“… One band I know well, who had a good following, put out an album on iTunes, and they calculated that if their album went platinum, then they would break even!”
If the artists publish their music themselves, they would get 70% of the revenue. If an album goes platinum, it’s sold over a million copies; even if someone sold it for a dollar, I find it unlikely that they only break even from revenues of $700,000.
Although if you self-publish, you’re might see more profit producing physical CDs and selling them at your gigs – but obviously there are more upfront costs.
If you’re on a label, it’s been estimated in the States (how this applies to the UK is another thing), that if you’re on a high end royalty deal (only the bigs acts have such deals) if a CD album is sold for $10, the band get $1. If you’re on a low end royalty deal, you’ll get a princely 30 cents for each $10 CD album sold.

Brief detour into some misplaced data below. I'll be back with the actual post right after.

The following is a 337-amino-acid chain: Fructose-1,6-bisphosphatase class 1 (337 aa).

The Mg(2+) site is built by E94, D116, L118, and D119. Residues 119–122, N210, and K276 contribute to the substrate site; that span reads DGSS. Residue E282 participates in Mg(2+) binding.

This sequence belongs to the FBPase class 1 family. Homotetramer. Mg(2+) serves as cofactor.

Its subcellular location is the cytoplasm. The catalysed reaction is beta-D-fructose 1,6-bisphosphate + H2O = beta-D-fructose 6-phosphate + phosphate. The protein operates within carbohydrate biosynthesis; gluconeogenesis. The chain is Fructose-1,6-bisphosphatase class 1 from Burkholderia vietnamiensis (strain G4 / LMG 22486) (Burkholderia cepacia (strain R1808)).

However, if the act is on a label and a song is sold for 99 cents on iTunes or Amazon, they’ll get 9 cents. So if they sell ten songs, they’ll obviously get 90 cents. An album is quite often made up of ten songs, so if we use that to compare the two means of distribution, the vast majority of acts would make three times the amount of royalties from ten songs being bought via iTunes/Amazon, then if someone bought a $10 CD album containing the same songs from a store. For the likes of U2, they would see a fall in their royalties… so there are obvious losers…